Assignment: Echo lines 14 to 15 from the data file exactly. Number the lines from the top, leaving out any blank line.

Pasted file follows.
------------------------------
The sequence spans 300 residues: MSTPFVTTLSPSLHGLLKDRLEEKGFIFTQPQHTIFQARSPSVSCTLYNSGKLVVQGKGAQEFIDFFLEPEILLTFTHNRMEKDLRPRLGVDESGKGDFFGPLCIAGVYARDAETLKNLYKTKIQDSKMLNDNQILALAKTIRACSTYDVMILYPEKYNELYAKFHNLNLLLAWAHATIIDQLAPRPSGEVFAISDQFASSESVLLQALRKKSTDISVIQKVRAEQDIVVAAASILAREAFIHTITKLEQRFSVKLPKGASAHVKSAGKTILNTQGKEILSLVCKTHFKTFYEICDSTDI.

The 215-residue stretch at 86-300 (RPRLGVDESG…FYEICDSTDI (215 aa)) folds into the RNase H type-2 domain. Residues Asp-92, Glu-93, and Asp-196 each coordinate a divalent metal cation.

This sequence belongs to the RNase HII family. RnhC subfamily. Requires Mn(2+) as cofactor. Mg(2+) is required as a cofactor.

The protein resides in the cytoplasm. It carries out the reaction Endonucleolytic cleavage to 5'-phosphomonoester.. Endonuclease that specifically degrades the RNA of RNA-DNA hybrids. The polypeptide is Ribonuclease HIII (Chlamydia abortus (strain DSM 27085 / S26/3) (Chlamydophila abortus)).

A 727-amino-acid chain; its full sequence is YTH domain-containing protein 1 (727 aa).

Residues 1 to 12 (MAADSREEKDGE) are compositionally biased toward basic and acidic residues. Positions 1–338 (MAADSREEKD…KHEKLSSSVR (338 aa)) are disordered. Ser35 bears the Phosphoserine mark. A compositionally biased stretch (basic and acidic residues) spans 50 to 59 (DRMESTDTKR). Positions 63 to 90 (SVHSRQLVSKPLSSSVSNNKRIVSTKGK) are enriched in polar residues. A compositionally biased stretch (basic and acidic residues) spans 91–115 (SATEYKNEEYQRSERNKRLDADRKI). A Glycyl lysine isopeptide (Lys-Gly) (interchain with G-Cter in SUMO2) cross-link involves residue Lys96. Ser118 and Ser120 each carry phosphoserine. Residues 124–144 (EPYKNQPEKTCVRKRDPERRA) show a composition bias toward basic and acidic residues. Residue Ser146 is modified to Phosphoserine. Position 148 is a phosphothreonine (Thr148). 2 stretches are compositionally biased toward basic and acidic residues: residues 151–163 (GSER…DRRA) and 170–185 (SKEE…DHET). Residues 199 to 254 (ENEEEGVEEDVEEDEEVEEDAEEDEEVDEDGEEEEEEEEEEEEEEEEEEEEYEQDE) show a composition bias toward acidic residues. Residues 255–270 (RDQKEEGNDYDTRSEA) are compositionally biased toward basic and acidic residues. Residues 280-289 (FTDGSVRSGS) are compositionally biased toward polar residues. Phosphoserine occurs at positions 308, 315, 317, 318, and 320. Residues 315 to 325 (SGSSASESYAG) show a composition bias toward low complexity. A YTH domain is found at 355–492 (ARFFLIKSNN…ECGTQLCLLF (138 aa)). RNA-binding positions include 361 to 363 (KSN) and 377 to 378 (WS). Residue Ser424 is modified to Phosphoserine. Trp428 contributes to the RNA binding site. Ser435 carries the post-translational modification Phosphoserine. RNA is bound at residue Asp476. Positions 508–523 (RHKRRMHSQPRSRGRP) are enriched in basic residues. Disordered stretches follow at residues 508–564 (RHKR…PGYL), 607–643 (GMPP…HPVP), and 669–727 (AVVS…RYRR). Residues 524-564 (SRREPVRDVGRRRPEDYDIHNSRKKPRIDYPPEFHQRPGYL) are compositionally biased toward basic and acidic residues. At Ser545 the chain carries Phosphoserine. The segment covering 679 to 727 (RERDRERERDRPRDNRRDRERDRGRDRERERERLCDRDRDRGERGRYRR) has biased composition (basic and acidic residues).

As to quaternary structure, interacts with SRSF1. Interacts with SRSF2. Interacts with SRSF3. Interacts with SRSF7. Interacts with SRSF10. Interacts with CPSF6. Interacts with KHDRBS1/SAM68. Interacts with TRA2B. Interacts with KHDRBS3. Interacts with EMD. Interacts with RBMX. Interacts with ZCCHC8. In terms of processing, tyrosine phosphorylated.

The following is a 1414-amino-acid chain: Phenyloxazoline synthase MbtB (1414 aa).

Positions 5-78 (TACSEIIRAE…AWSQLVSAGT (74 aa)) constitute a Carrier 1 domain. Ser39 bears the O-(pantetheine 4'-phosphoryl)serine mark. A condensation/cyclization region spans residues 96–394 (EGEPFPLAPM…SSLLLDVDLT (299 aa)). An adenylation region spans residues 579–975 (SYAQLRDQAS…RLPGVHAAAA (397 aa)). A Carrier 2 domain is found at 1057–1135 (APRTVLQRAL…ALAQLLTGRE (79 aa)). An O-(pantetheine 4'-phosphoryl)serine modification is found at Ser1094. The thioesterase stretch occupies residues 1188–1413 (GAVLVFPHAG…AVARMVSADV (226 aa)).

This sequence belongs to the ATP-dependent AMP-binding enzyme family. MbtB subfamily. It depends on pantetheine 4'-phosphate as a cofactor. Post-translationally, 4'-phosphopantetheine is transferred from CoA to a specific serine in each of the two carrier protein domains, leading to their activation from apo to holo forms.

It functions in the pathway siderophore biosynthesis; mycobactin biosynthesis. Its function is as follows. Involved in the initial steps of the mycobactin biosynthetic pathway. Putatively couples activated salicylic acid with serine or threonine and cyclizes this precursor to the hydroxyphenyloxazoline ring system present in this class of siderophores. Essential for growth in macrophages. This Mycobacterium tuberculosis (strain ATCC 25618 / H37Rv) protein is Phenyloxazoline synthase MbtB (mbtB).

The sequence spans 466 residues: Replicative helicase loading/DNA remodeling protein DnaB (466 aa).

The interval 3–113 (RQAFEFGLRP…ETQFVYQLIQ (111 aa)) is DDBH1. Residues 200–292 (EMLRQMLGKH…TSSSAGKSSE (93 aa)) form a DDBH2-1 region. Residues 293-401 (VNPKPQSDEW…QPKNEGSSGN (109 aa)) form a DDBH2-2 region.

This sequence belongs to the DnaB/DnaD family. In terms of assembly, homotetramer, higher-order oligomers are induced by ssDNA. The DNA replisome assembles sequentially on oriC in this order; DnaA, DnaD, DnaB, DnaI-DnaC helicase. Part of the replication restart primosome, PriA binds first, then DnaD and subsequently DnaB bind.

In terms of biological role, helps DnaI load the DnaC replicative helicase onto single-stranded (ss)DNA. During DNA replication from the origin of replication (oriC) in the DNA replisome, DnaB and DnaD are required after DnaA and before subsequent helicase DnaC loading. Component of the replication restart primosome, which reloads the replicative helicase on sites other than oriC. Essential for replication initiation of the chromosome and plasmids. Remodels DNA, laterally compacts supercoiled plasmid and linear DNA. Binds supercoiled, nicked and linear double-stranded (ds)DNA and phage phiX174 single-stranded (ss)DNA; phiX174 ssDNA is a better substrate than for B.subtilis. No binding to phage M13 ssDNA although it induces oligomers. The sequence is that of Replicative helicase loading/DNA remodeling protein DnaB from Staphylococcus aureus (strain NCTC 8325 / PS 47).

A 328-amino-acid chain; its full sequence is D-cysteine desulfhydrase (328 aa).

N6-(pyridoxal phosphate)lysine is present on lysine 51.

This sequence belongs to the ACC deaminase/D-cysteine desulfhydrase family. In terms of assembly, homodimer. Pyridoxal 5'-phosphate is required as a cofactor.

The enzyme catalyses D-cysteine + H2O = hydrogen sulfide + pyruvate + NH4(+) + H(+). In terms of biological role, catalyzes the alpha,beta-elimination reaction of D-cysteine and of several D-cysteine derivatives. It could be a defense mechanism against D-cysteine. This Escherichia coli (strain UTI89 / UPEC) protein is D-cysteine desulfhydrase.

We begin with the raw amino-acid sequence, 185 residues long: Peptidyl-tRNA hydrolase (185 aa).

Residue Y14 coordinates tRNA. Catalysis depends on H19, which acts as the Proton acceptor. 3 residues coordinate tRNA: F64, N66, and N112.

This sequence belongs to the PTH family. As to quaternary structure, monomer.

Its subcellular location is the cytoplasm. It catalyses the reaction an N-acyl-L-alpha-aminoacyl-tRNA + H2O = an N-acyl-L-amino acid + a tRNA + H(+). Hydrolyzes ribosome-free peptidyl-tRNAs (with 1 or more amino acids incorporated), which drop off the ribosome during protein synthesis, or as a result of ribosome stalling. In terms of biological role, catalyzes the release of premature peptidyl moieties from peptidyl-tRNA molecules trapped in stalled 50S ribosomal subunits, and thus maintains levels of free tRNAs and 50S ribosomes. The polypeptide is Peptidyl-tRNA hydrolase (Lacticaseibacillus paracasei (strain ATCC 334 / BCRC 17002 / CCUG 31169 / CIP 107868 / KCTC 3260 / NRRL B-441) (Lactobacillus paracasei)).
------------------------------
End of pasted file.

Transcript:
This sequence belongs to the DnaB/DnaD family. In terms of assembly, homotetramer, higher-order oligomers are induced by ssDNA. The DNA replisome assembles sequentially on oriC in this order; DnaA, DnaD, DnaB, DnaI-DnaC helicase. Part of the replication restart primosome, PriA binds first, then DnaD and subsequently DnaB bind.

In terms of biological role, helps DnaI load the DnaC replicative helicase onto single-stranded (ss)DNA. During DNA replication from the origin of replication (oriC) in the DNA replisome, DnaB and DnaD are required after DnaA and before subsequent helicase DnaC loading. Component of the replication restart primosome, which reloads the replicative helicase on sites other than oriC. Essential for replication initiation of the chromosome and plasmids. Remodels DNA, laterally compacts supercoiled plasmid and linear DNA. Binds supercoiled, nicked and linear double-stranded (ds)DNA and phage phiX174 single-stranded (ss)DNA; phiX174 ssDNA is a better substrate than for B.subtilis. No binding to phage M13 ssDNA although it induces oligomers. The sequence is that of Replicative helicase loading/DNA remodeling protein DnaB from Staphylococcus aureus (strain NCTC 8325 / PS 47).